HR have been a very technical job for a long time and this is not going to change, no matter what some say. But their scope will become wider and new profiles that have very little in common with today’s HR professional will be needed.
This is a very short overview of the global trends. To sum everything up, let’s have a look at what the HR Trends expert says : Josh Bersin.
The HRIS market reinvents itself
Bersin shared the conclusions of the study he just published with Deloitte.
The starting point is easy to understand : the way we work is changing, people are changing and businesses are learning to deal with it. It’s becoming every day harder to manage this new normal with the HR solutions and practices that have been used so far.
What changes, from my opinion, is that, until recently, tools were a barrier to transformation (or an easy excuse for not transforming) while, today, technology is available, making HR face their own responsibility. When the need exists, the solution is available, and nothing happens, technology is not the problem anymore.
Bersin identifies 9 big trends.
1Â°) Performance measurement : based on actual achievements, team work, more qualitative, real time and based on many sources (manager, peers…)
2Â°) Real time engagement measurement :businesses want to know the pulse of their organization in real time. It may take man forms (surveys, answer “how was your week” weekly) and the goal is to capture employee’s feeling as often as possible, to get their feedback, to help them and help the organization. It complements performance measurement systems.
3Â°) The boom of “people analytics” : it took time but RH are beginning to hire data analysts. The purpose is not to do reporting but have tools to solve problems instead of just providing reports. Later the goal is to build predictive systems to anticipate, build the right process and policies, set incentives and indicators that will make sense.
Expected benefits : better recruitment and career management, less tunover, build teams instead of just adding people, improved innovation and collaboration…
4Â°) The learning revolution :Â learning is, with flexible work, the major concern for the new generations that know they’ll have to learn continuously to stay employable. Learning will become more personal, granular, autonomous, what requires new platforms and formats. Learning must become easy to consume and the Learning Management Systems will become Learning Experience Systems.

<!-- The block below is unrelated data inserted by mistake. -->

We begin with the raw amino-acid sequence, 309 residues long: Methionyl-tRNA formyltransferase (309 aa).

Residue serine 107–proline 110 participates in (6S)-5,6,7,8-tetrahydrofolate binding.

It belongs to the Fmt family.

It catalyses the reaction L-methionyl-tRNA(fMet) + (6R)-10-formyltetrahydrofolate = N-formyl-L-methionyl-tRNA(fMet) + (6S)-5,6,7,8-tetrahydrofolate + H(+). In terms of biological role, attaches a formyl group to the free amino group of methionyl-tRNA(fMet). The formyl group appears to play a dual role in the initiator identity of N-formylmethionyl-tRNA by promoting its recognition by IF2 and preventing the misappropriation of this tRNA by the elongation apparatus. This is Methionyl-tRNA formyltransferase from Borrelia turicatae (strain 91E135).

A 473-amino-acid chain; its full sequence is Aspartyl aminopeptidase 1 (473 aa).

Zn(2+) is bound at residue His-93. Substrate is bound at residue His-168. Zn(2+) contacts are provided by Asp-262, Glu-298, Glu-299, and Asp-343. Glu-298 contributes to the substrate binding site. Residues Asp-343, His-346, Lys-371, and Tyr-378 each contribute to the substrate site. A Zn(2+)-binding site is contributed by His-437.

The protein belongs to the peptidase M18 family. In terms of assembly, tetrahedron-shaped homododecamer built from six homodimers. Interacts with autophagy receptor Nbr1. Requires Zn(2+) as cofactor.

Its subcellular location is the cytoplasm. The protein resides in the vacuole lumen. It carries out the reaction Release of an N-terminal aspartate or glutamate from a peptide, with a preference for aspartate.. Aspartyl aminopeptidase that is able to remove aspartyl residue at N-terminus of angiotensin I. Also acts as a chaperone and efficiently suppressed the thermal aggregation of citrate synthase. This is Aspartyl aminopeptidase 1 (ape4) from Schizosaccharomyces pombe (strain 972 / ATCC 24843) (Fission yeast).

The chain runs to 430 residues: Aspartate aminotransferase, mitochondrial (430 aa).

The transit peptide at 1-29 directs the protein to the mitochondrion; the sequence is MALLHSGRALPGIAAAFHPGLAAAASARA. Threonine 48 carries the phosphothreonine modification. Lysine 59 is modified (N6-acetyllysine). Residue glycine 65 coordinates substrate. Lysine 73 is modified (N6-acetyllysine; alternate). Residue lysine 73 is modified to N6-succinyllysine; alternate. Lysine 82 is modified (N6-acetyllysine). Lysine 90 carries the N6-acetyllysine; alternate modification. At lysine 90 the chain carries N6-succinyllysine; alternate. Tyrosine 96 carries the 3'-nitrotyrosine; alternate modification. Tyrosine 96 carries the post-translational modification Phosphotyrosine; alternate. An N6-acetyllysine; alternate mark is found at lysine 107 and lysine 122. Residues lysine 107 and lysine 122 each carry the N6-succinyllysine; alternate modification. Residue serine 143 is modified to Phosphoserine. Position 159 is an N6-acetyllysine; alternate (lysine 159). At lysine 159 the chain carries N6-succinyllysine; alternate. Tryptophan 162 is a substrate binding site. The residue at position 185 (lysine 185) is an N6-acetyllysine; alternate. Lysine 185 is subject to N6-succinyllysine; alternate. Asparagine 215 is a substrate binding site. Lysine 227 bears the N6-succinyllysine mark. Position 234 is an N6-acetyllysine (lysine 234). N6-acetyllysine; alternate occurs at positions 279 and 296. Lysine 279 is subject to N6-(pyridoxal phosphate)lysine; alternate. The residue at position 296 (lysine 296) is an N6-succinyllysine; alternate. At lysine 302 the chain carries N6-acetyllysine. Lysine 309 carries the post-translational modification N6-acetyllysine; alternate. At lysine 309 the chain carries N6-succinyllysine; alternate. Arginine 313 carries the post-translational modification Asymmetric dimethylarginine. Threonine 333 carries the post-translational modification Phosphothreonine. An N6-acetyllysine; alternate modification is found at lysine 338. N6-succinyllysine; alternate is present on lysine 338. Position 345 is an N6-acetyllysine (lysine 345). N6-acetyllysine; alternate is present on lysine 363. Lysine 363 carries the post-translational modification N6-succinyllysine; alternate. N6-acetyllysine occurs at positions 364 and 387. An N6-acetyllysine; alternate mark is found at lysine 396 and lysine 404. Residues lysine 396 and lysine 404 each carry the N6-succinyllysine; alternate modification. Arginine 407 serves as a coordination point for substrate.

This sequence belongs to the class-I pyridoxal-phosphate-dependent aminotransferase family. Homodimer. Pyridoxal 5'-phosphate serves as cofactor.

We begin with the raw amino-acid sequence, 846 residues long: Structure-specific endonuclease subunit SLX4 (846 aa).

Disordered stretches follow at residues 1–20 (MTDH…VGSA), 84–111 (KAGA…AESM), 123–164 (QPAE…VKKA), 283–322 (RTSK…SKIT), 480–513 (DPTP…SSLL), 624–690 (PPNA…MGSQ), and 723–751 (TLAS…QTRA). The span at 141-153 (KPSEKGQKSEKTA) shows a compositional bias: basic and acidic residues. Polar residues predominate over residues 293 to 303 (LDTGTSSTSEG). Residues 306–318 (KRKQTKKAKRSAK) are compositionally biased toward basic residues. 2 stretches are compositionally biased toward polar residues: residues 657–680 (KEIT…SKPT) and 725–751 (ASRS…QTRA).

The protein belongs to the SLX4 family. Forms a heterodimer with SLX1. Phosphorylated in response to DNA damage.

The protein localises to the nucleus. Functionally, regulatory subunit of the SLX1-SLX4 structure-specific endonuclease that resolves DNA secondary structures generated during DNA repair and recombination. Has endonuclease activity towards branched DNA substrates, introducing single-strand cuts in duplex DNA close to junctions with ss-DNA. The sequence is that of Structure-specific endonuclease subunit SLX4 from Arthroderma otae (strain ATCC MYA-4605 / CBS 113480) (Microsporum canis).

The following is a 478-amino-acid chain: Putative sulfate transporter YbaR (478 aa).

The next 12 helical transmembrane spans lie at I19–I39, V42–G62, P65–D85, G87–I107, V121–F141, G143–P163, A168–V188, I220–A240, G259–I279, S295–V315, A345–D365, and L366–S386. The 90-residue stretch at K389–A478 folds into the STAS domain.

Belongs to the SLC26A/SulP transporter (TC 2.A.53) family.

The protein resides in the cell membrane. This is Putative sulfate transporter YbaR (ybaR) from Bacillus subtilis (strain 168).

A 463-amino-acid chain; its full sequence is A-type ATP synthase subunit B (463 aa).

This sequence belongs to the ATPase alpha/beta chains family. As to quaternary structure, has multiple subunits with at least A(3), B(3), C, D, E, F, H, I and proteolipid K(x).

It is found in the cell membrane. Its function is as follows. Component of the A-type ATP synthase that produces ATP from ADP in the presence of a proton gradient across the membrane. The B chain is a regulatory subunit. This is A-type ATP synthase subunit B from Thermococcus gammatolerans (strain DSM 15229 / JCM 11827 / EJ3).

6Â°) Workforce management: It’s not anymore about managing employees that all have a full time job. Workforce management must include new forms of work, employees doing flexible work or the “on demand” workers of the gig economy.
7Â°) HR and team management tools will merge : employees are being equipped with tools helping them to organize their work in a fluid way. Talents self organize out of talent management systems and if HR don’t find their place in the flow of work their added value will decrease.
8Â°) Wellness and fitness :healthy employees deliver more and cost less. Well being and fitness now have some weight in HR programs (even if it depends on the country culture) and, what’s new, fitness apps are now a part of HR systems.
It’s not about measuring their health and behaviors in an intrusive way but to create in the workplace the same collective and motivating environments we all know in our personal lives. Help employee to self-evaluate, start challenges with their colleagues, between departments…
One more approach that will enrich performance and engagement systems.
HRIS for a better work life?
Everything show that HRIS will be more focused on the “employee-client” in the future, will be designed as much for employees than for HR. It will eventually mean that a large part of the HR to employee relationship will be “frontalized” so HR will be able to reallocate their resources to other tasks.
I love the way Bersin explains that : “Apps that make work life better”.
But I think there’s a mistake we should cautiously avoid to make. Either regarding to this matter or employee experience, most businesses think the substance of work and the work environment.
In other words businesses used to improve the work environment to make employee forget the substance of work was terrible. The work was hard, complicated by nature ou because of the organization and, on the other side, employees were provided with benefits and services to make the whole acceptable.
Work environment and substance will merge
What I think “work life” should mean is the entirety of life at work. So it includes the day-to-day work, operations, processes that connect the business and the employee, things that directly benefit to them employee and indirectly to the business.
This is where the biggest change is.